As Inslee’s restrictions lift, the murals’ fate is up for grabs. Entering the next phase of pandemic response, many businesses have removed the painted plywood and put the art into storage. Some have postponed removal or incorporated the panels into their businesses. Other murals already have been sold to private collectors.
But the muralists continue to paint the town.
A new wave of political art is on the rise, embracing and illustrating this summer’s Black Lives Matter protests. As our city confronts the canvas of an uncertain future, both art and artists will be on hand to help us ask the right questions.
So much remarkable art, so little space. First, heartfelt apologies to those artists whose stunning murals did not appear in the print version of the column. I include a portion of the remarkable artwork spread across town below, divided roughly by location.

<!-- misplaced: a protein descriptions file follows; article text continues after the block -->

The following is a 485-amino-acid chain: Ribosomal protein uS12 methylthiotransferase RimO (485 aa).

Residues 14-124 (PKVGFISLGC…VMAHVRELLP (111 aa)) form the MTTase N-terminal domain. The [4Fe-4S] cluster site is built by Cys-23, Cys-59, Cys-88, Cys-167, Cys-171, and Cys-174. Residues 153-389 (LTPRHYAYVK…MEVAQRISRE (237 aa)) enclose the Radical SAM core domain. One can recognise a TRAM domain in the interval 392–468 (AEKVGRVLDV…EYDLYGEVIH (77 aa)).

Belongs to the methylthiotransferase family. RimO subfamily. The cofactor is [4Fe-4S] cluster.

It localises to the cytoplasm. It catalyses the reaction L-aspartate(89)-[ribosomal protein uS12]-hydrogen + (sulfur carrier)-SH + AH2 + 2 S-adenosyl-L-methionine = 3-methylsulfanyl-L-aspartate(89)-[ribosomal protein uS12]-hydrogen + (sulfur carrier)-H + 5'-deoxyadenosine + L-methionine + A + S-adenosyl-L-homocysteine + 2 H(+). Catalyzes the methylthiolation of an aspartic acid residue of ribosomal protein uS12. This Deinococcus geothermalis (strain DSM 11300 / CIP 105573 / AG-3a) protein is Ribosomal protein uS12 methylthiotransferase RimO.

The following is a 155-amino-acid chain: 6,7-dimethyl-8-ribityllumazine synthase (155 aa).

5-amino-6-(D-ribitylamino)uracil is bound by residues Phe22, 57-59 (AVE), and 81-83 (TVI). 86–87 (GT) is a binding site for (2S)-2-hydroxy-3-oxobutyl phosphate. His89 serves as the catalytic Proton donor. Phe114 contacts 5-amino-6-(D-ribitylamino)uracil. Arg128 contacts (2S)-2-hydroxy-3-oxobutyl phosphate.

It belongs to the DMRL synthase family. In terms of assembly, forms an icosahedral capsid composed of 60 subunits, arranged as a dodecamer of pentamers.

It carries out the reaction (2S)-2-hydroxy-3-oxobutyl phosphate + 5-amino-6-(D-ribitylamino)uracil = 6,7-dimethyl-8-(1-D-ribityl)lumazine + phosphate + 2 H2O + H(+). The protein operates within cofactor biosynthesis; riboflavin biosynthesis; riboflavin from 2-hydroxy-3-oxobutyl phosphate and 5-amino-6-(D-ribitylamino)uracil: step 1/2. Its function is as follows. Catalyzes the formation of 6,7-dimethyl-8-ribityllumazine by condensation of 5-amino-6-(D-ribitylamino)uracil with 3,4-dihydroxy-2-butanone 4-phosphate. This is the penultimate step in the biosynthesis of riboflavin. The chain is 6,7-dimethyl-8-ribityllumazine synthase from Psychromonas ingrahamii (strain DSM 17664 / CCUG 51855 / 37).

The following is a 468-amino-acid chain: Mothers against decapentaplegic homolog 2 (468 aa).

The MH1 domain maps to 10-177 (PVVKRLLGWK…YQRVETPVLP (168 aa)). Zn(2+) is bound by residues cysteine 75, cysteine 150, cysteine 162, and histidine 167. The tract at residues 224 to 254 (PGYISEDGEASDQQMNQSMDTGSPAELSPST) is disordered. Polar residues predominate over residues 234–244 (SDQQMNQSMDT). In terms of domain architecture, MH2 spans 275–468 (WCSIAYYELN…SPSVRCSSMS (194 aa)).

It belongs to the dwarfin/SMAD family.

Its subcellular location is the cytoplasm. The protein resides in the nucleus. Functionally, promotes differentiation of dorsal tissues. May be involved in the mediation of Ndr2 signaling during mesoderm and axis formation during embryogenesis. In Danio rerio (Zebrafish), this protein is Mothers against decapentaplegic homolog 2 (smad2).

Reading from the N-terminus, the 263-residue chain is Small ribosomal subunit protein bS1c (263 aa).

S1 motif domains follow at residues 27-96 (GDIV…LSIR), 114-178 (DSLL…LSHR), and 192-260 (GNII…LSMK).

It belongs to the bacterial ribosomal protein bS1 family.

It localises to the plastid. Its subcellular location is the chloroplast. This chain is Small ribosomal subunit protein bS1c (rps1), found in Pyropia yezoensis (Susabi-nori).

(click to enlarge photos — Clay and Paul advise, ‘Click again’)
(Published in the Seattle Times online on June 24, 2020
and in the PacificNW Magazine print edition on June 28, 2020)
In challenging times, the Post Office delivers human connection
By Jean Sherrard
When it opened in October 1852, Seattle’s first postal station was little more than a mahogany desk in Arthur Denny’s log cabin at what is now First and Marion.
It had been 11 months since the Denny Party landed at Alki Beach. The urge to connect with the outside world was strong. Even a pocket-sized post office offered settlers a sense of stability.
For The Seattle Times, Arthur’s daughter, Louisa, wryly recalled perching on her dad’s desk as he sorted mail when a boat came in: “It was not a monumental task, as there was very little mail coming and going.”